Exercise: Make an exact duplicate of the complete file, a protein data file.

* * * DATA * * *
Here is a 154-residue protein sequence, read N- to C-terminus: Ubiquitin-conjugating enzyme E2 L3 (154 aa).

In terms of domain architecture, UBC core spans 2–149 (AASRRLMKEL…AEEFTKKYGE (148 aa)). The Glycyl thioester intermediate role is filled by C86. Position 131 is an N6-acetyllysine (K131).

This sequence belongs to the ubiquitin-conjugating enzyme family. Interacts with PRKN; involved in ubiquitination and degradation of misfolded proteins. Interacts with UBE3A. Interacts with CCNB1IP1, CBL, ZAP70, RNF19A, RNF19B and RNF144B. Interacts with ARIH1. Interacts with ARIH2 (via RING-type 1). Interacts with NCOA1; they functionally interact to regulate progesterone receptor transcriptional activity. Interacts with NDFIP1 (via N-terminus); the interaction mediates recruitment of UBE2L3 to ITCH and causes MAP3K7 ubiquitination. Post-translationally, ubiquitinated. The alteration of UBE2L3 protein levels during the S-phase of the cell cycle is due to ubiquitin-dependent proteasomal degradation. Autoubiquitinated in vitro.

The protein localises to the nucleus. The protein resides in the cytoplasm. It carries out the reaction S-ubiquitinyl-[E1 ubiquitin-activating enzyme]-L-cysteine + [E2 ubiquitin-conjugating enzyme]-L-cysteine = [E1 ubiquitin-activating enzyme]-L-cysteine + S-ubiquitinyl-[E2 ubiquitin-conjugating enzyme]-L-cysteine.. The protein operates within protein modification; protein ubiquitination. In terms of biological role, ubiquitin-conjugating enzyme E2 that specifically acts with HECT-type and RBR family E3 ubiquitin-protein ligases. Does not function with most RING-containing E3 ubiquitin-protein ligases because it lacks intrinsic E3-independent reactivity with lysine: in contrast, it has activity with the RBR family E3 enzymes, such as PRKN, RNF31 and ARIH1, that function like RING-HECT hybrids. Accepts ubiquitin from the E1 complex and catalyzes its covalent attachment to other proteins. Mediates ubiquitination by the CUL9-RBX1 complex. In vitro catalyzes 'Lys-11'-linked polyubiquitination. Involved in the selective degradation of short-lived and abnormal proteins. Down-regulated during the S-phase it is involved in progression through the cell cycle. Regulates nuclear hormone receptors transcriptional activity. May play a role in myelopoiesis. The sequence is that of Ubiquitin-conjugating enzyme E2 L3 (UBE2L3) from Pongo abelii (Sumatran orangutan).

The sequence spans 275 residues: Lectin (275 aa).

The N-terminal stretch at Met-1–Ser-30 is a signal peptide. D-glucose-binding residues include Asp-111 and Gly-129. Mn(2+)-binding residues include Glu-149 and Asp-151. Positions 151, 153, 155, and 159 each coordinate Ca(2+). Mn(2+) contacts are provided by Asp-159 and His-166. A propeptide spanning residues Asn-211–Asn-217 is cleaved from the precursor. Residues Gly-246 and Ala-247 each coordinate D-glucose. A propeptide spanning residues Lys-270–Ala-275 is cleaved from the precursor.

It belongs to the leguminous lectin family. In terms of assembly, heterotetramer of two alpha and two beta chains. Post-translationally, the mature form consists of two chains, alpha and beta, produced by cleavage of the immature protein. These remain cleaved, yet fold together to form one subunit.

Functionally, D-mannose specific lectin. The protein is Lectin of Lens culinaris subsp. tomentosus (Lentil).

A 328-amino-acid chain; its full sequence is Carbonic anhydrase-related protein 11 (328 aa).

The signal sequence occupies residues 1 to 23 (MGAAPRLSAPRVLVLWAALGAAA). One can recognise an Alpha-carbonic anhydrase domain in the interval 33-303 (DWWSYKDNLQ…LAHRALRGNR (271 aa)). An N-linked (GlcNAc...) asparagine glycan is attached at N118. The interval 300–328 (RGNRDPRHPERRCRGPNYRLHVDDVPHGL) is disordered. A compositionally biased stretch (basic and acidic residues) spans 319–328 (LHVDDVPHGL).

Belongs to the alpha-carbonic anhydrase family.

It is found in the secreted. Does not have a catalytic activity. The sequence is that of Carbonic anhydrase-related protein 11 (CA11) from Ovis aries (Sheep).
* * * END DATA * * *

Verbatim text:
Here is a 154-residue protein sequence, read N- to C-terminus: Ubiquitin-conjugating enzyme E2 L3 (154 aa).

In terms of domain architecture, UBC core spans 2–149 (AASRRLMKEL…AEEFTKKYGE (148 aa)). The Glycyl thioester intermediate role is filled by C86. Position 131 is an N6-acetyllysine (K131).

This sequence belongs to the ubiquitin-conjugating enzyme family. Interacts with PRKN; involved in ubiquitination and degradation of misfolded proteins. Interacts with UBE3A. Interacts with CCNB1IP1, CBL, ZAP70, RNF19A, RNF19B and RNF144B. Interacts with ARIH1. Interacts with ARIH2 (via RING-type 1). Interacts with NCOA1; they functionally interact to regulate progesterone receptor transcriptional activity. Interacts with NDFIP1 (via N-terminus); the interaction mediates recruitment of UBE2L3 to ITCH and causes MAP3K7 ubiquitination. Post-translationally, ubiquitinated. The alteration of UBE2L3 protein levels during the S-phase of the cell cycle is due to ubiquitin-dependent proteasomal degradation. Autoubiquitinated in vitro.

The protein localises to the nucleus. The protein resides in the cytoplasm. It carries out the reaction S-ubiquitinyl-[E1 ubiquitin-activating enzyme]-L-cysteine + [E2 ubiquitin-conjugating enzyme]-L-cysteine = [E1 ubiquitin-activating enzyme]-L-cysteine + S-ubiquitinyl-[E2 ubiquitin-conjugating enzyme]-L-cysteine.. The protein operates within protein modification; protein ubiquitination. In terms of biological role, ubiquitin-conjugating enzyme E2 that specifically acts with HECT-type and RBR family E3 ubiquitin-protein ligases. Does not function with most RING-containing E3 ubiquitin-protein ligases because it lacks intrinsic E3-independent reactivity with lysine: in contrast, it has activity with the RBR family E3 enzymes, such as PRKN, RNF31 and ARIH1, that function like RING-HECT hybrids. Accepts ubiquitin from the E1 complex and catalyzes its covalent attachment to other proteins. Mediates ubiquitination by the CUL9-RBX1 complex. In vitro catalyzes 'Lys-11'-linked polyubiquitination. Involved in the selective degradation of short-lived and abnormal proteins. Down-regulated during the S-phase it is involved in progression through the cell cycle. Regulates nuclear hormone receptors transcriptional activity. May play a role in myelopoiesis. The sequence is that of Ubiquitin-conjugating enzyme E2 L3 (UBE2L3) from Pongo abelii (Sumatran orangutan).

The sequence spans 275 residues: Lectin (275 aa).

The N-terminal stretch at Met-1–Ser-30 is a signal peptide. D-glucose-binding residues include Asp-111 and Gly-129. Mn(2+)-binding residues include Glu-149 and Asp-151. Positions 151, 153, 155, and 159 each coordinate Ca(2+). Mn(2+) contacts are provided by Asp-159 and His-166. A propeptide spanning residues Asn-211–Asn-217 is cleaved from the precursor. Residues Gly-246 and Ala-247 each coordinate D-glucose. A propeptide spanning residues Lys-270–Ala-275 is cleaved from the precursor.

It belongs to the leguminous lectin family. In terms of assembly, heterotetramer of two alpha and two beta chains. Post-translationally, the mature form consists of two chains, alpha and beta, produced by cleavage of the immature protein. These remain cleaved, yet fold together to form one subunit.

Functionally, D-mannose specific lectin. The protein is Lectin of Lens culinaris subsp. tomentosus (Lentil).

A 328-amino-acid chain; its full sequence is Carbonic anhydrase-related protein 11 (328 aa).

The signal sequence occupies residues 1 to 23 (MGAAPRLSAPRVLVLWAALGAAA). One can recognise an Alpha-carbonic anhydrase domain in the interval 33-303 (DWWSYKDNLQ…LAHRALRGNR (271 aa)). An N-linked (GlcNAc...) asparagine glycan is attached at N118. The interval 300–328 (RGNRDPRHPERRCRGPNYRLHVDDVPHGL) is disordered. A compositionally biased stretch (basic and acidic residues) spans 319–328 (LHVDDVPHGL).

Belongs to the alpha-carbonic anhydrase family.

It is found in the secreted. Does not have a catalytic activity. The sequence is that of Carbonic anhydrase-related protein 11 (CA11) from Ovis aries (Sheep).